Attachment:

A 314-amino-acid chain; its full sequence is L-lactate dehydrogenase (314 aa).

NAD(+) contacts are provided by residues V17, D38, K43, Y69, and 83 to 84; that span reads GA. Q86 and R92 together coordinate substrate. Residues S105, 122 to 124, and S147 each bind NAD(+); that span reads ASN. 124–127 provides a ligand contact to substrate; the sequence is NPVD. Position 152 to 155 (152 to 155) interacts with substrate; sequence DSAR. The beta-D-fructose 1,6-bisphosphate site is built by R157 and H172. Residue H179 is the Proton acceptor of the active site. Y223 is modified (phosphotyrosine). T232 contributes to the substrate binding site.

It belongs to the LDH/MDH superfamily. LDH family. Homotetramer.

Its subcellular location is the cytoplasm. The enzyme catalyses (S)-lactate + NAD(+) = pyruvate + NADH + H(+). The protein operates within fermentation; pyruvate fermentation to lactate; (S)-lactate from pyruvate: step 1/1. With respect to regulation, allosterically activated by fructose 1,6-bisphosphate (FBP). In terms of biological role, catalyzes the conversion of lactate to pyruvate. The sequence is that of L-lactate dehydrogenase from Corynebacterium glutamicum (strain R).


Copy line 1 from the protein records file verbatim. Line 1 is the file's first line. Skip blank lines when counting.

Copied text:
A 314-amino-acid chain; its full sequence is L-lactate dehydrogenase (314 aa).